Happy Birthday to Abe Vigoda

Publicity photo of Abe Vigoda and Florence Sta...
Publicity photo of Abe Vigoda and Florence Stanley as Phil and Bernice Fish from the television program Fish. (Photo credit: Wikipedia)
Still not yet dead, Abe Vigoda turns 92 today, Sunday, February 24th.

Vigoda's first movie was The Godfather, although before that he played Ezra Braithwaite on the original scary soap opera Dark Shadows.  Of course, he etched himself into popular culture as Detective Phil Fish on "Barney Miller" and subsequently on his eponymous spin-off series, "Fish"

He was, at one time, declared dead:
Abe Vigoda found out he was dead in 1982. He was doing a play in Calgary, Alberta, while a People magazine writer visited the "Barney Miller" wrap party in Los Angeles, California.
"The Godfather" was Abe Vigoda's first film -- and more than 35 years later, he's still around to enjoy it.
"Somehow it mentioned in the article that 'the late Abe Vigoda' was not [there]," Vigoda recalls.
The error was corrected, but the damage had been done. 
"I'm still quite [involved]," he says.

Now, this site, http://www.abevigoda.com/, shows his status in Internet time.
Currently: "Abe Vigoda is alive"

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Spam Injected Philip K Dick

The things that spammers do to try to fool search engines sometimes boggles me.

Here's an example. I was reading Philip K Dick's novel "Flow My Tears, the Policeman Said" and there's a section where the titular policeman makes a voice print of Jason Taverner. Here's the passage:
After the recording of the footprint he spoke the sentence, "Down goes the right hut and ate a put object beside his horse." That took care of the voiceprint. After that, again seated, he allowed terminals to be placed here and there on his head; the machine cranked out three feet of scribbled-on paper, and that was that. That was the electrocardiogram. It ended the tests.
I was curious whether PKD based the voice print sentence on anything rooted in reality, or whether he was just imagining words with various tonal characteristics.  So, I searched for the literal sentence in google.

The first couple of links were legit, but the rest had an odd feel, even for Dick.  The subject in the sentence had been replaced with a product.  It's almost as if I'm flashing back to Tom Cruise in "Minority Report" as he walks through the mall where the ads recognize him.

Is this an SEO trick? (Search Engine Optimization) Do readers of Philip K Dick like to buy Coach bags and Ugg shoes? Does it work? I didn't click on the links.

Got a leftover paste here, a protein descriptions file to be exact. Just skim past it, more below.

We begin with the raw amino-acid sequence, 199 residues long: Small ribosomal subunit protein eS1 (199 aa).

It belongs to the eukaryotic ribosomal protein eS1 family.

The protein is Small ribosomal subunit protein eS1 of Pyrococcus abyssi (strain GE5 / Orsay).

We Can Build You by Philip K Dick (1972)

The plot of “We Can Build You” is like cutting cookies in the snow on the football field at school. You get in the car, rev up the engine, and take off fast, swerving out of control. It’s kind of cool, but also makes you kind of queasy. When you’re done it’s a huge mess.

Dick is on record saying two things about his writing: first, that he wrote most of his novels before 1974 on amphetamines, and second, that he rarely revised. This novel is proof of both. It's written as if in a stream of consciousness, almost automatic writing a la Gertrude Stein.

The bare bones plot is this: a company that makes "mood organs" finds their sales lagging, and at the direction of Pris Frauenzimmer, the owner's daughter, they create a simulacrum of Abraham Lincoln's Secretary of War, Edwin M. Stanton. They try sell the US Government on the idea of staging educational Civil War re-enactments using their androids, but it's a no-go. Meanwhile, they create another simulacrum, one of Abraham Lincoln himself.

A sort of Bill Gates character - a millionaire who lives in Seattle named Sam K. Barrows - hears of their idea and wants to use the sims to provide neighbors for the people who buy his real estate on the moon. Meanwhile, the narrator, Louis Rosen falls for his partner’s daughter Pris, who has just been released from the national sanitarium in Kansas (since the McHeston Act passed it has been illegal to have mental problems). Rosen attempts to woo her, but she becomes more Machiavellian, as the simulacra become more human-like. The Stanton simulacrum defects and joins with Sam Barrows, and then Pris sets up a business deal where the two companies will merge, but instead she also defects.